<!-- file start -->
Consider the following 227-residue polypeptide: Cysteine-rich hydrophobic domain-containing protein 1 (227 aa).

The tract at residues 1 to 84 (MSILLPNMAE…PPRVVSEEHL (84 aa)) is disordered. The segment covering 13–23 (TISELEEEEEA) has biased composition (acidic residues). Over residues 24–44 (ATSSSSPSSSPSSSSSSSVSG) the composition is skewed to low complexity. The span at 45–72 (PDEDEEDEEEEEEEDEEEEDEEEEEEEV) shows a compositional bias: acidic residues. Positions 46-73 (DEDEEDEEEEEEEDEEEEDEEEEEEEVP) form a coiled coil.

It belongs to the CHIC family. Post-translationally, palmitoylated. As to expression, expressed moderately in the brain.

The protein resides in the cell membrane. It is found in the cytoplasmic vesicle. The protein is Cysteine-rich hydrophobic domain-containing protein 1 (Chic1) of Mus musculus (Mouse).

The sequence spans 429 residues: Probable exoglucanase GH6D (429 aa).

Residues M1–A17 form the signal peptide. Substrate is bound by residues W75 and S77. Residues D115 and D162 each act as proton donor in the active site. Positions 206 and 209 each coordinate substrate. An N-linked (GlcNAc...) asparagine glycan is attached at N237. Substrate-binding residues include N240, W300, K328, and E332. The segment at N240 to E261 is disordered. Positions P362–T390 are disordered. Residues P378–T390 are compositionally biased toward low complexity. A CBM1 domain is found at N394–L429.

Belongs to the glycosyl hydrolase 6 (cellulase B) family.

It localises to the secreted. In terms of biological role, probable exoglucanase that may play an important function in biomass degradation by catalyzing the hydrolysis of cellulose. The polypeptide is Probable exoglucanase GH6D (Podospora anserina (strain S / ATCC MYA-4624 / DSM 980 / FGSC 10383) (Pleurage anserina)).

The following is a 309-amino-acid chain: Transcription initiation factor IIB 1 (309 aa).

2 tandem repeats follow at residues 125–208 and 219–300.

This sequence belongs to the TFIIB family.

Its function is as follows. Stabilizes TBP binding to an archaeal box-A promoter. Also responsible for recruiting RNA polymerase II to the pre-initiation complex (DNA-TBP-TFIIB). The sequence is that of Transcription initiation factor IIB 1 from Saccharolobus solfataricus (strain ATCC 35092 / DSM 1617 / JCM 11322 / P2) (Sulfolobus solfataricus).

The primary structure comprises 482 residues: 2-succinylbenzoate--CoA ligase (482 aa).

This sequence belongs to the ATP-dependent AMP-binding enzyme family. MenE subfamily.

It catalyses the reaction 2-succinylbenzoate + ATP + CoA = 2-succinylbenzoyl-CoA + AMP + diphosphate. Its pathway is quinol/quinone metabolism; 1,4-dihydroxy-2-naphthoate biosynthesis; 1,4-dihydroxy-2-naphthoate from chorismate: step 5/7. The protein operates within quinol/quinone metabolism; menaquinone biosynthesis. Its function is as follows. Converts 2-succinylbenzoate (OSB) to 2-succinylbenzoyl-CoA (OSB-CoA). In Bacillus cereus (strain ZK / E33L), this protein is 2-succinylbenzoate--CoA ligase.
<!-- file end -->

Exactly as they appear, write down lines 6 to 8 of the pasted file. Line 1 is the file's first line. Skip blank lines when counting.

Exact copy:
Residues M1–A17 form the signal peptide. Substrate is bound by residues W75 and S77. Residues D115 and D162 each act as proton donor in the active site. Positions 206 and 209 each coordinate substrate. An N-linked (GlcNAc...) asparagine glycan is attached at N237. Substrate-binding residues include N240, W300, K328, and E332. The segment at N240 to E261 is disordered. Positions P362–T390 are disordered. Residues P378–T390 are compositionally biased toward low complexity. A CBM1 domain is found at N394–L429.

Belongs to the glycosyl hydrolase 6 (cellulase B) family.

It localises to the secreted. In terms of biological role, probable exoglucanase that may play an important function in biomass degradation by catalyzing the hydrolysis of cellulose. The polypeptide is Probable exoglucanase GH6D (Podospora anserina (strain S / ATCC MYA-4624 / DSM 980 / FGSC 10383) (Pleurage anserina)).